Protecting our economy

By ERNEST F. HOLLINGS, former U. S. senator


JULY 30, 2014 -- Senator Lindsey Graham on Meet the Press (7/20/14) called America: "The glue that holds the free world together." We were the glue but since the advent of nuclear weaponry, China can checkmate us. Any military conflict with China threatens to go nuclear and should be avoided. No longer can we look for a military solution to every problem in the world. Senator Graham also calls President Obama "The King of Indecision". While I regret President Obama doesn't lead on domestic policy, I appreciate his hesitancy on foreign policy. We did not go into Syria because Obama couldn't find a leader for the outcome.

Ukraine, a Russian country on the Russian border, has little or no economic ties to the United States. Ukraine has strong economic and military ties to Russia. Russia depends upon Ukraine for much of its military supplies. Russia's Navy is based at Sevastopol, recently Ukraine. Russia's pipeline, providing gas to Europe, traverses Ukraine.

Our determination to have Ukraine join NATO has caused the trouble. First, we tried to break Ukraine's economic ties to Russia by having Ukraine join the European Union. Putin countered by having Ukraine join the Eurasian Union. When Putin offered Ukraine a $15 billion economic package, the President of Ukraine opted for Russia, which caused his overthrow. We had dispatched forty nine entities of the National Endowment for Democracy to stir dissention while calling it "spreading democracy". No doubt NED minions helped in the overthrow. Now, we are caught overthrowing a democratically elected President by a million votes to spread democracy.

With Russian Crimea gone, the National Endowment, CIA and money could elect a billionaire President of Ukraine, favorable to the European Union and we can call pro-Russians in East Ukraine militants. Our propaganda machine calls President Putin "a thug" and Time Magazine (8/4/14) calls the downing of Flight 17 a "Crime Without Punishment". We know the downing of Malaysia Flight 17 was caused by two mistakes. First mistake: Flight 17 should have known from its government or airline that East Ukraine was a warzone to be avoided.

As the Wall Street Journal headlined (7/24/14) "Wrong Place, Wrong Time: Flight 17 Flew Into War Zone". Second mistake: No doubt a missile from East Ukraine shot down Flight 17. The militants bragged about it at first and, learning their mistake, tried to cover it up. Our news media fails to mention NATO, NED, the overthrow of a democratically elected President and the fact that the U.S. provoked the controversy.

In foreign policy, our trouble is that many in Congress practice politics of the moment. Calling President Putin "the KGB Colonel" is politics of the moment. Foreign policy doesn't respond to the politics of the moment. Congress puffs and blows militarily when it should be protecting our economy. The U.S. was built on protection with the Tariff Act of 1787.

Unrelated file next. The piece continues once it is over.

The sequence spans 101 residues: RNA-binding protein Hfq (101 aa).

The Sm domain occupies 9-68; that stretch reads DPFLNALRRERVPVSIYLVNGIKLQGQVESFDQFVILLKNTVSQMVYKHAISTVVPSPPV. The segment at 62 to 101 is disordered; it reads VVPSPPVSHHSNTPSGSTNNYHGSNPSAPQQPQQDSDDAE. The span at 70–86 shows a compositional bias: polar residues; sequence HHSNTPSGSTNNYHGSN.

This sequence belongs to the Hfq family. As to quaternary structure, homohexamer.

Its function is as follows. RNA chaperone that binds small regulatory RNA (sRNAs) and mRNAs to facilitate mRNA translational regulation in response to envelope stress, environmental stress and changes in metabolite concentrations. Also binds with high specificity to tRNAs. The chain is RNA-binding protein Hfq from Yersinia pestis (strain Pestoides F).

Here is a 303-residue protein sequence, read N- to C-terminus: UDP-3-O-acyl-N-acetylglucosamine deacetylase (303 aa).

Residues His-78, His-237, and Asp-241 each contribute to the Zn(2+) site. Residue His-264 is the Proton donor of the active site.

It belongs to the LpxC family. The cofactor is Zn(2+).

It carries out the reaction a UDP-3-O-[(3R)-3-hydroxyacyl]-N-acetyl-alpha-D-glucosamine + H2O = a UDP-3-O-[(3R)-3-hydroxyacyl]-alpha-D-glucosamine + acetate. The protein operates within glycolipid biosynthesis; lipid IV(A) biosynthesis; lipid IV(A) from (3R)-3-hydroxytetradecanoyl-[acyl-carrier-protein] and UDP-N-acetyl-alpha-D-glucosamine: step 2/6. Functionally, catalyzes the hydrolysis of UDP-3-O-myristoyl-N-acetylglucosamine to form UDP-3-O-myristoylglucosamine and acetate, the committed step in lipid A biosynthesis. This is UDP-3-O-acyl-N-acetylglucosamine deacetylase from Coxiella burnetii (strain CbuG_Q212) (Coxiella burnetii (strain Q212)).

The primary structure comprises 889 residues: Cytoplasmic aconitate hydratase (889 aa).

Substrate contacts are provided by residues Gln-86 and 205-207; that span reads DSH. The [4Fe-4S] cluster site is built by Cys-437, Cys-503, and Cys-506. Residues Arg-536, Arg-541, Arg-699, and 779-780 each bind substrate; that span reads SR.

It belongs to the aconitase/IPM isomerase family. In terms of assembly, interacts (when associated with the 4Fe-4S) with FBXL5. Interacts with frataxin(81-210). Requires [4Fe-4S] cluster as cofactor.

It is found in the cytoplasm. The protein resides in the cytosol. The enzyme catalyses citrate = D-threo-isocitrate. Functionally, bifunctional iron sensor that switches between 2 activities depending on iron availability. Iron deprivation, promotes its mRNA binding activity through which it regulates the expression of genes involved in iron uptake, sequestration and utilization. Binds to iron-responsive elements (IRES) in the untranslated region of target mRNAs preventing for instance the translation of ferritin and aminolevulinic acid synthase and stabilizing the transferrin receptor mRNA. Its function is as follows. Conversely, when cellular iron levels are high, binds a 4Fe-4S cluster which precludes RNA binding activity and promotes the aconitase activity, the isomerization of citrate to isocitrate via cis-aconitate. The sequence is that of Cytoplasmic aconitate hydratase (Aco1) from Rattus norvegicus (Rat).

In 1968, in the U.S. Senate, I passed by 68 votes an amendment to a House passed trade bill to protect the textile industry. Seeing that his veto could be overridden, President Lyndon Johnson had his friend Wilbur Mills "deep six" the bill when it was returned to the House. It was never voted upon. Then we passed trade bills to protect the textile industry through both Houses of Congress only to be vetoed: one by President Carter; two by President Reagan; one by President George H.W. Bush. Management was spending $2 billion a year to make the U.S. textile industry the most productive but to no avail.

Today, the textile industry is gone. The automobile industry is gone. Electronics, computers, and machine tools are gone. Our economy is being offshored. Competition in globalization is set by the closed, controlled markets and predatory practices of Japan and China. Free trade has gone. To survive, we must protect our economy.

Now Jack Lew, the Treasury Secretary, finds that our tax system "has become full of inefficiencies and special interest loopholes" (Washington Post, 7/28/14). He suggests closing the inversion loophole but doesn't mention the Value Added Tax used by 160 countries. While the VAT is rebated on exports, the Corporate Tax is not rebated. Replacing the 35 percent Corporate Tax with a 7 percent VAT closes all loopholes, produces billions to balance the budget in two years rather than ten, and creates millions of jobs. But, Congress does nothing but fundraise.

Congress is about to leave Washington for another month of fundraising - fundraising for themselves and doing nothing for the country. Congress should be protecting our economy.

Senator Hollings of South Carolina served 38 years in the United States Senate, and for many years was Chairman of the Commerce, Space, Science & Transportation Committee. He is the author of Making Government Work (University of South Carolina Press, 2008).

© 2014, Ernest F. Hollings. All rights reserved. Contact us for republication permission.

About Fritz Hollings

Ernest F. Hollings served the public for 56 years -- 38 years in the United States Senate and as South Carolina's governor, lieutenant governor and a member of the S.C. House of Representatives.

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